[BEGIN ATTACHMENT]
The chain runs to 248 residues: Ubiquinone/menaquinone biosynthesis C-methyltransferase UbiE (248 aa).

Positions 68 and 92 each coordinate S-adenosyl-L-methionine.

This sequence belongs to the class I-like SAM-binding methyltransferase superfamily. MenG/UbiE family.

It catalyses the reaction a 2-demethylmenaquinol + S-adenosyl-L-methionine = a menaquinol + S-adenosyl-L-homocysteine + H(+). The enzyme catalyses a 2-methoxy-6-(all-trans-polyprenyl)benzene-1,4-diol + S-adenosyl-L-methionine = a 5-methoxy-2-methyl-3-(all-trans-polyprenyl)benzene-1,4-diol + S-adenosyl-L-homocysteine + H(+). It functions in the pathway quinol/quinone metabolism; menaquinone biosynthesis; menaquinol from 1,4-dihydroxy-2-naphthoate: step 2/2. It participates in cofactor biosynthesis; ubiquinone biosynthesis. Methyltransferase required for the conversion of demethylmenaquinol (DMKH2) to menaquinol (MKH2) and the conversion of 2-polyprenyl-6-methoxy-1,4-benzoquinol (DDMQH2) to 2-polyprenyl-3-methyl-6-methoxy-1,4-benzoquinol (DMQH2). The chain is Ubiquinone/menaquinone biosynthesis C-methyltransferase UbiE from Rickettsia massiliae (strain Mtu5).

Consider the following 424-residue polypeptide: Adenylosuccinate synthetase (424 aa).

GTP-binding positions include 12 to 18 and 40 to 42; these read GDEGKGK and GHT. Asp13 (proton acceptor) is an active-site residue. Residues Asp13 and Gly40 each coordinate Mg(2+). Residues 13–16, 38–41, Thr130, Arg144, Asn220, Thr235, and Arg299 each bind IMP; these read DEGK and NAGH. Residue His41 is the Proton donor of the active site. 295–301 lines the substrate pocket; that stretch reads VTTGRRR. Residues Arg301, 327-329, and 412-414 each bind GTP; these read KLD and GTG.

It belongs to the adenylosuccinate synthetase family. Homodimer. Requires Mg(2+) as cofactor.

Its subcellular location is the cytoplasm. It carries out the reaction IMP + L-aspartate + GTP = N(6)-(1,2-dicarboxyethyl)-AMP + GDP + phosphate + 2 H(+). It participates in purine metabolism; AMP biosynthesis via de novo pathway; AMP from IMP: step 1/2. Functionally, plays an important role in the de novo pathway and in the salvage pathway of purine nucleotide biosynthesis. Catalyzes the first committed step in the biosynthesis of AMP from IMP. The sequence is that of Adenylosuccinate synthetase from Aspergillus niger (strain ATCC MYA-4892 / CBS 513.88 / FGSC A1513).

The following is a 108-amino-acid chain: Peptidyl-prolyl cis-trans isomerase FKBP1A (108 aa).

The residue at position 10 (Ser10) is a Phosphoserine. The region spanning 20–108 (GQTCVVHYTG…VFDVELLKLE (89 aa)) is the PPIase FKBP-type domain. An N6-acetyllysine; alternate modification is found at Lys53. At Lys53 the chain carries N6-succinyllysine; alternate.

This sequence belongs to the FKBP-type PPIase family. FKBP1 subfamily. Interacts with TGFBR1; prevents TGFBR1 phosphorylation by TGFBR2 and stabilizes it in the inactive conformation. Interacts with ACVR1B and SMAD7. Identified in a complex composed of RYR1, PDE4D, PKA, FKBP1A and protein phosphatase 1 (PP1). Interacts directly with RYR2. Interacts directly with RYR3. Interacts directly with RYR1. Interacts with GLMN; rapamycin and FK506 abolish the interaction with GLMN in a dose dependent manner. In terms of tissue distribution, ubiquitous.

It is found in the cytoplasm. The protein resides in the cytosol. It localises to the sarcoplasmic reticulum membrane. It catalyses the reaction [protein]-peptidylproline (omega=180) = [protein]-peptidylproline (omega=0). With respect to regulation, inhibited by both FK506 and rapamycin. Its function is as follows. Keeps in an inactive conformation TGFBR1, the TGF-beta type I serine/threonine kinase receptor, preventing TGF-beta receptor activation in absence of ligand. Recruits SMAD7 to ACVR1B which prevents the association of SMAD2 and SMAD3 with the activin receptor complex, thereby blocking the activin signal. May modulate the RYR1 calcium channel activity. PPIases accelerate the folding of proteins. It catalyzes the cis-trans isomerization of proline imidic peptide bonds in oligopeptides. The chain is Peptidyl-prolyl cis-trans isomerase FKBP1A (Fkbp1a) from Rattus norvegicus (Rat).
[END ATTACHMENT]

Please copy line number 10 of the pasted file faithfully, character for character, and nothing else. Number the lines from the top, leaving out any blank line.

The residue at position 10 (Ser10) is a Phosphoserine. The region spanning 20–108 (GQTCVVHYTG…VFDVELLKLE (89 aa)) is the PPIase FKBP-type domain. An N6-acetyllysine; alternate modification is found at Lys53. At Lys53 the chain carries N6-succinyllysine; alternate.